As for THIS job, I agree, make the ceremony a 15 or 20 minute highlight feature, and let it go at that.
I give you kudos for joining the wacky wonderful of weddings, just remember there are only 2 kinds of event videographers. Those that IT has happened to and those that IT will happen to.
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Old October 25th, 2010, 07:03 PM   #5
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Yeah i wasn't really sure where to place cameras because i couldn't make it to the rehearsal. Im going to try to make a decent highlight as long as possible but I only have 2 hours of tapes. Everything seemed so hectic i wasn't even giving a head up that the ceremony was starting.

I am so rethinking doing wedding videos unless i can get some sort of crew.
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Old October 25th, 2010, 07:42 PM   #6
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Quote:
Originally Posted by Matt McMeans View Post
Yeah i wasn't really sure where to place cameras because i couldn't make it to the rehearsal. Im going to try to make a decent highlight as long as possible but I only have 2 hours of tapes. Everything seemed so hectic i wasn't even giving a head up that the ceremony was starting.

I am so rethinking doing wedding videos unless i can get some sort of crew.
Matt, I have 18 years in the business and its still hectic every weekend. It seems everything is a battle. But maybe that's what makes it challenging?
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Old October 25th, 2010, 08:09 PM   #7
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Matt,
I agree with Micael. Even after 27 years it's still hectic every time I go out. I rarely have "a crew" it's rare for me to have more than me shooting and honestly some people can't do it. It get's to be too much for some, wanting to be everywhere, shoot everything, be as creative as possible, but a lot depends on your chosen style. By and large I do doco style with a bit of cine style in there. Are there times I wish I had a crew of 3 or 4 all the time, sure, could I make a decent living that way around here. Probably not. I know my market place but regardless, I don't think 1 wedding can tell you whether you are cut out for it or not BUT it can tell you if you have the mental toughness to do it. I have said for many many years that to be sucessful in the wedding business you need to be as tough as nails mentally and be a better business person than a shooter or editor.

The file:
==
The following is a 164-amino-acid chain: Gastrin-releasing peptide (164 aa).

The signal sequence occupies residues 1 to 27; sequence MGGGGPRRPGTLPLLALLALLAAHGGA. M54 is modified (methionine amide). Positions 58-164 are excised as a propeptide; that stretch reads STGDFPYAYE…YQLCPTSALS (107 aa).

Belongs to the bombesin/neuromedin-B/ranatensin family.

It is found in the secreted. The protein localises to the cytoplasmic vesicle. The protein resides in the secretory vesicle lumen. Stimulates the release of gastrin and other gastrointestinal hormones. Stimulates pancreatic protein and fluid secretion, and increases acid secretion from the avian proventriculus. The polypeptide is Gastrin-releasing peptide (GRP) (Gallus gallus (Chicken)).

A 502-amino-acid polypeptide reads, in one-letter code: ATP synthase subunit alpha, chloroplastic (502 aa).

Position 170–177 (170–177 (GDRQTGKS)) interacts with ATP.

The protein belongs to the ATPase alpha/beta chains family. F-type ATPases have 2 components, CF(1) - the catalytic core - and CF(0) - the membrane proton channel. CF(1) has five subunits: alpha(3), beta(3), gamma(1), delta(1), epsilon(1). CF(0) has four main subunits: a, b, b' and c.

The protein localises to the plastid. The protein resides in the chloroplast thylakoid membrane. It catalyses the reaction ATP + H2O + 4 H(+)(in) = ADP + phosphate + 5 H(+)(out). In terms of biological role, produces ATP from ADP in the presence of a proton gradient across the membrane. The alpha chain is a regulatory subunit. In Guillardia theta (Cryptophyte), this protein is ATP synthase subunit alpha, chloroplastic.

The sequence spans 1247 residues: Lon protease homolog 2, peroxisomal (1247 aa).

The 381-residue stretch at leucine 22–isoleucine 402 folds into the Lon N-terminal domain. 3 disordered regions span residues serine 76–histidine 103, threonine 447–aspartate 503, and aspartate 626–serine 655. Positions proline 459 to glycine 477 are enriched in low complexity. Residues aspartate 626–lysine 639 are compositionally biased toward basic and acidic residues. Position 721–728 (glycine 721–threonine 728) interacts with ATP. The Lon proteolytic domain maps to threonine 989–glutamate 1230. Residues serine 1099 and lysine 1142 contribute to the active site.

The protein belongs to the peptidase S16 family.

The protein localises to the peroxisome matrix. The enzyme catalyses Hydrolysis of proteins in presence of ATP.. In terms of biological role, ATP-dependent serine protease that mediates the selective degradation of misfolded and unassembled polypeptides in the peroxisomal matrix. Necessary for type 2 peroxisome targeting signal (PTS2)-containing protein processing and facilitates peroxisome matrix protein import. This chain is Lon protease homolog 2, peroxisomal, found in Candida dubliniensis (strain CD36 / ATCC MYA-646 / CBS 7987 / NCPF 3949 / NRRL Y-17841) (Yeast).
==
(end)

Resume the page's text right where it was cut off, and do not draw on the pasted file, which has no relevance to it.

Only you can determine if you have what it takes.
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Old October 25th, 2010, 08:13 PM   #8
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Originally Posted by Matt McMeans View Post
...Everything seemed so hectic i wasn't even giving a head up that the ceremony was starting....
My experience, such as it is:

I've shot precisely two weddings, both for a cousins Son #2 and Son #3.
The cousins only regret is I didn't get into video in time for Son #1.

I've shot hundreds of hours of church services at my church.
I frequently am the guy running the sound board for funerals.
I live close by and can be gotten on fairly short notice.

I may get shot down on this, but it has been my observation that the technical people (sound, video) never, ever, ever get a cue that 'the program is now starting'. You have to be ready and waiting for them.

My 2 cents. And Best Of Luck for Next Time.
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Old October 25th, 2010, 08:17 PM   #9
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Bill thanks for mentioning that. I forgot to.
I generally start my B and C cameras about 5 minutes by the clock before the sceremony is supposed to start and my A camera (the one I'm handling) as I see officiant in the doorway to start coming down the aisle. I have been fooled and started too early but better early than late.
As I 've said for years, You can't edit what you haven't shot.